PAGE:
Recreation Center for People with Disabilities

Aside from Chicago handicap vans, what about Chicago fitness or recreation centers for people with disabilities?

We all know that staying active isn’t always easy, but it’s especially not easy as someone with a disability.

This is why Elana Newkirk is working toward providing a place for people with disabilities to efficiently maintain a fitness regime.

About Elana

Former police and 911 dispatcher Elana was born with spina bifida. This greatly affected her mobility, making it difficult for her to walk. She describes it as walking like a penguin with knees, because she waddles and that was how spina bifida affected her mobility.

She ended up losing both of her feet and lower legs and had to undergo a total of 56 surgeries and 176 hospitalizations. She lost her left foot first in 1991 because of circulation problems. Then she lost her right foot because of a drunk driver three years later.

After losing both of her feet and her lower legs, fitness became quite the obstacle, but her determination kept her mentally and physically strong. Elana knew her life wasn’t over and that she just had to learn how to adapt to it.

No Excuses Adapted Fitness

Since typical gyms aren’t equipped to provide needs for people who are disabled, Elana decided she wanted to start  her own fitness center specially designed for people with disabilities. Going by the name “No Excuses Adapted Fitness,” her hope is that it will be located in the northwest suburbs of Chicago.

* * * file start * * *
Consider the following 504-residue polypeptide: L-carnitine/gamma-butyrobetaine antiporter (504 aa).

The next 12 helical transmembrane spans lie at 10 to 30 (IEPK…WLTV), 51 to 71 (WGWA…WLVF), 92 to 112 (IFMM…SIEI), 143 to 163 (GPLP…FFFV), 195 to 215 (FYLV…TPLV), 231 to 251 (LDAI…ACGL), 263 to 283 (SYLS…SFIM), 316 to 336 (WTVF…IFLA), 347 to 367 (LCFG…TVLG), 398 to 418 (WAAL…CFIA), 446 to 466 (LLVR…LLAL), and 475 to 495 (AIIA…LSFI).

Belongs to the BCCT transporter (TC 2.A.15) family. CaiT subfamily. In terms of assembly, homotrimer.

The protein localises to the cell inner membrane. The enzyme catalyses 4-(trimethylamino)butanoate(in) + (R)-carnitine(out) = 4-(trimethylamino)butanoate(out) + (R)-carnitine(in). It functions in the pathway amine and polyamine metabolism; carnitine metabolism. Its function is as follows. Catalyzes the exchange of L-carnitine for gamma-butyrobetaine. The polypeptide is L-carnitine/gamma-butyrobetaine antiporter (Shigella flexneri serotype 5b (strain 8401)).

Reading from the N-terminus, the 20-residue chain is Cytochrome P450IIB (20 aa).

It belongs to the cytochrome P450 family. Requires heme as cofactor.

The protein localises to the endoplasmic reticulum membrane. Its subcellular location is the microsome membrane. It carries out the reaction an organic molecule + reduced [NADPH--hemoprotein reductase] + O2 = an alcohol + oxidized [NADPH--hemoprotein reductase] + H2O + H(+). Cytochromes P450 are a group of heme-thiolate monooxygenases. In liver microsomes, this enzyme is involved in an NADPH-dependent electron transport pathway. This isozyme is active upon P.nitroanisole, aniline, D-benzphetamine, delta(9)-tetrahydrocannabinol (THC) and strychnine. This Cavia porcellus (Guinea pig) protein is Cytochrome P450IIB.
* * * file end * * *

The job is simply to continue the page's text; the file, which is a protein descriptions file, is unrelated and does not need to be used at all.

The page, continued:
At “No Excuses Adapted Fitness,” Elana’s vision is to have ellipticals and treadmills would be designed with grab-bars or parallel bars, similar to one that are used in rehab centers and physical therapy.  They would wrap around so the person using the machine has something to hang on to and help them get off. She also hopes to have trainers that will use specialized workout equipment.

Elana is looking forward to getting this process on the move and she will be meeting with elected officials and other non-profits in order to do so.

Elana lives by her motto, “Physical disabilities don’t have to make you handicapped,” and she hopes to influence others to believe that as well.

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